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November 28, 2012
First of all, thank you for the opportunity to introduce myself; I am honored.
My name is Ruan Oosthuizen and I reside in Cape Town, South Africa. I am going to keep it as short as possible although I have to add, I am a writer and words come easily; please forgive me should they come more than anticipated
I quit my J.O.B. in August 2011 and started my web hosting and web development company. I still have that going in the background and although it's still paying the bills at the end of the month, that is not my passion. I discovered I was born to write…
I have been guest blogging with a while now on sites like kikolani.com, WeBlogBetter.com, Problogging Success and have recently been accepted to Problogger and Famous Blogger. What I never was aware of is that some people are actually earning a decent living from freelance writing and freelance blogging to be more specific.
Even though English is not my first language, I have enough confidence in my writing ability and skills with what I think is enough experience to at least make a decent start and work my way up earning myself a good income doing what I'm absolutely passionate about.
I have never been paid a single cent for a blog post although I have plenty blog posts published all over the place. I wanted to create my own success story as a person being easily inspired by other success stories, so I just launched a new blog/site (will also be my writer's home) where I will be documenting my freelance blogging journey from the very start. The vision is to be able to help at least one other person in future through my experiences and what I've shared on the site, from the very beginning, making every mistake I will make, and reaching every little goal I set for myself.
How I landed here was actually through my search for "how much I should charge for my work" and although from what I got so far could gather that working at a ate per word is not a good idea as no two 1000-word articles are the same, I still need to figure out how I will calculate my hourly rate, as I honestly have NO idea what market averages are even at this stage.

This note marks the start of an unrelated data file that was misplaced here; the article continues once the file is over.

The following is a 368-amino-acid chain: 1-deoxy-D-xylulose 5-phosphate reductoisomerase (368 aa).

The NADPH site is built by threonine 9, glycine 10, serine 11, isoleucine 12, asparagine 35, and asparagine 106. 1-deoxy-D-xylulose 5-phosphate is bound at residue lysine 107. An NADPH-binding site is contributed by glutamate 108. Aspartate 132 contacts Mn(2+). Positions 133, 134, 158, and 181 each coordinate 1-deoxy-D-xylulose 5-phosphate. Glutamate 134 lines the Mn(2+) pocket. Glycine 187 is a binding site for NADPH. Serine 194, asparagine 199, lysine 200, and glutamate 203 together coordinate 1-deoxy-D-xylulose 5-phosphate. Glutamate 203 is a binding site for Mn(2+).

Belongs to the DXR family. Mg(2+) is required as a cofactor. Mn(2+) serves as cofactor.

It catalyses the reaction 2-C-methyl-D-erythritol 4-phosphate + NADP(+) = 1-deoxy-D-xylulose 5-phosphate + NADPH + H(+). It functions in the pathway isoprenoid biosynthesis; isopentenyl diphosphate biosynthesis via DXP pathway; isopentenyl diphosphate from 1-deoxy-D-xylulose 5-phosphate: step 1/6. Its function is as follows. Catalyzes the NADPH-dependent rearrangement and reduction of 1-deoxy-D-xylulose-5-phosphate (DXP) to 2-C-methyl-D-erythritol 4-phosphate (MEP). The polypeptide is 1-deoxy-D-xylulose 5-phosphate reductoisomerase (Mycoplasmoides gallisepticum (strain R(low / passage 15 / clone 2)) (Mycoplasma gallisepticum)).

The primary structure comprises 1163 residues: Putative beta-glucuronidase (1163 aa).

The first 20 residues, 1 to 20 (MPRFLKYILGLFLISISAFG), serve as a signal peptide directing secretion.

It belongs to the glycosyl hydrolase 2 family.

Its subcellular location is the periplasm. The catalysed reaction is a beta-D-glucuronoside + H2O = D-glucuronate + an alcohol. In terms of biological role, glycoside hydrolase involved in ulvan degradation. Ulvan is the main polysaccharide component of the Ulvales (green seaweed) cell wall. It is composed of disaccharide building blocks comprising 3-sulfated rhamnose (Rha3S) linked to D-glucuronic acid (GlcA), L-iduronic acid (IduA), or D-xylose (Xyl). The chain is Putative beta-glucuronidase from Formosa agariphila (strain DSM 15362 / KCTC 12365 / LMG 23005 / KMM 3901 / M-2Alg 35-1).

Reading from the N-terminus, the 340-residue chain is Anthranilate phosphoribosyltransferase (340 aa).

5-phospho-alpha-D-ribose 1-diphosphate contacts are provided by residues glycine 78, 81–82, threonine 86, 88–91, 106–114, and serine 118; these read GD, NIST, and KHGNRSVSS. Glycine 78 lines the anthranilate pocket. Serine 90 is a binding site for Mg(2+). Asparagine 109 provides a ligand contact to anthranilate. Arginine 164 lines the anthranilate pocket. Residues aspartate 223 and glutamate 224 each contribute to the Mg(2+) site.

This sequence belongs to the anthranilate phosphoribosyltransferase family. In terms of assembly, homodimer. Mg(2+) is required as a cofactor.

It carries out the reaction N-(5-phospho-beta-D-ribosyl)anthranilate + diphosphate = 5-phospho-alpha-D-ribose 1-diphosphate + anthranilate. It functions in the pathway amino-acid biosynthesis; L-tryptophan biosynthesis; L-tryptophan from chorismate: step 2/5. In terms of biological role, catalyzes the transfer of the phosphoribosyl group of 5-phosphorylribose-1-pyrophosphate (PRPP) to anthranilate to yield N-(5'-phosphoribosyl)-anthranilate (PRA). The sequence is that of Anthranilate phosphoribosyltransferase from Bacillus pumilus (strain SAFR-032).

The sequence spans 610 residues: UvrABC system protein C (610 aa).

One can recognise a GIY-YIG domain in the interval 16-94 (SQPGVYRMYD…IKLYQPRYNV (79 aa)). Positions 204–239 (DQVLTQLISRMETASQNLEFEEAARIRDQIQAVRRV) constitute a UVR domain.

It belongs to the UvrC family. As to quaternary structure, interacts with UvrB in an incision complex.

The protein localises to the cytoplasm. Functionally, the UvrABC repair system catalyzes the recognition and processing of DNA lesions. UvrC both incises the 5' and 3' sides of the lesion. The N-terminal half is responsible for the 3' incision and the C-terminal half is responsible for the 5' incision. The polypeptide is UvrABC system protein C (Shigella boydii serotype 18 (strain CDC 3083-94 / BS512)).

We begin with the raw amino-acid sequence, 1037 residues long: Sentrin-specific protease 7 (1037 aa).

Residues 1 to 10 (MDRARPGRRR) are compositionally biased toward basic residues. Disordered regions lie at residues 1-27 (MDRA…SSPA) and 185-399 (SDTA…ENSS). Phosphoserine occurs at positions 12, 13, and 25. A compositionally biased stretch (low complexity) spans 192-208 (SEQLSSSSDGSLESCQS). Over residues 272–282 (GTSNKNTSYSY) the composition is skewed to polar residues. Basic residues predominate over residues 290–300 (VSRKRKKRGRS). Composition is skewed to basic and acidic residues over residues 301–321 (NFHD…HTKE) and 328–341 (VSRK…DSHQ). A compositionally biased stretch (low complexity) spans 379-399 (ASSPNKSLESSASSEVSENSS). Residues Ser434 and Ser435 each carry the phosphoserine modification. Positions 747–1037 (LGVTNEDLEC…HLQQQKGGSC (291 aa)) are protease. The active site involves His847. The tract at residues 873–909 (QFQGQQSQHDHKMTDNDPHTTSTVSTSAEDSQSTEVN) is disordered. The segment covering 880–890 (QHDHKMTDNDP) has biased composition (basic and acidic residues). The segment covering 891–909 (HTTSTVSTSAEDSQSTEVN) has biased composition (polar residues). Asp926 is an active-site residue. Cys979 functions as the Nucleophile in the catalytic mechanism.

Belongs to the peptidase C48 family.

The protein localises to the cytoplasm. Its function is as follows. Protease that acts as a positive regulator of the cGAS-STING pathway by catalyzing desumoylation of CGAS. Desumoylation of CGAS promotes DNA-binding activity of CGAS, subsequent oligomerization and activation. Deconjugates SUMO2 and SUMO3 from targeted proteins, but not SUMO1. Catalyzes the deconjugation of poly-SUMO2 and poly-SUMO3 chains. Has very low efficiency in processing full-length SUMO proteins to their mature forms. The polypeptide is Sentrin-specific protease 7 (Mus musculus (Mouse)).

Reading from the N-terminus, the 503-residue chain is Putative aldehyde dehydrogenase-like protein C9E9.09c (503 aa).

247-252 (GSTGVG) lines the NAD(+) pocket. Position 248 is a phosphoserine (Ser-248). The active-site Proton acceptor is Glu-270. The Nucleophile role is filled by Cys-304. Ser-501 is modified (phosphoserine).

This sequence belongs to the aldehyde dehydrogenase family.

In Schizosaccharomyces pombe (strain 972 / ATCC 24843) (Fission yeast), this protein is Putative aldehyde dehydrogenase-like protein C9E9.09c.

Jenn I think you mentioned something like $150 per hour as a nice average but surely that would probably not be a starting rate for a newbie, right? I guess the first 'mistake' I am making right here is portraying my inexperience but as with the aim of my website, to me it's all about transparency and honesty – it's the only way I know I will make a success of this dream.
I better stop writing now and work some more on gettign my rate worked out so I can start applying for writing gigs. I will keep an eye out and come have a read whenever I find the need
Keep up the good work!
February 11, 2010
Welcome to the forum. And welcome to your new blogging career.
I wouldn't say $150 per hour is an "average" rate. It's definitely on the high end. It's just my own personal average per freelance writing project. But that comes with around 12 years of experience writing for clients and a strong background in marketing, PR, and social media which gives me an edge in selling services. That said, there's no reason you couldn't work up to a goal like that in a reasonable amount of time.
I would say $50 per hour isn't a terrible place to start, especially if you don't have much experience with paying clients yet. It sounds like you're doing a great job building clips though. With a couple of years, I don't see why you couldn't be up around $100 per hour. And who knows? You might even manage to land some great gigs early on that put you at that rate sooner.
What you can charge as a professional blogger will largely depend on the kinds of blogs you write for. For example, you might be lucky to get $50 per post on a traditional niche blog, but you might be able to write those posts quickly. On the other hand, you can earn $500 and much more per post writing for corporate blogs. But those posts will often take more time (because you'll need to interview staff, run things by legal departments, etc.), and you'll often ghostwrite them which means you won't get public credit. It's all about what you want to do.
I'd suggest starting by using our freelance hourly rate calculator. We've set it up to help with these exact situations.
There's a link right at the top of the calculator itself that says "advanced freelance rate calculator." Click that link to access the advanced version of the tool.
Using the advanced version, you can figure out the bare minimum hourly rate you need to charge to reach your financial goals. And then of course you can mark those minimum rates up accordingly, based on your credentials and increasing experience. The only expense I don't think it accounts for is taxes because tax rates vary as your target income varies (and it varies between states and countries). So just add your estimated yearly taxes to the "other" expense category so it's accounted for.
Hopefully that tool will help you figure out what you need to charge.
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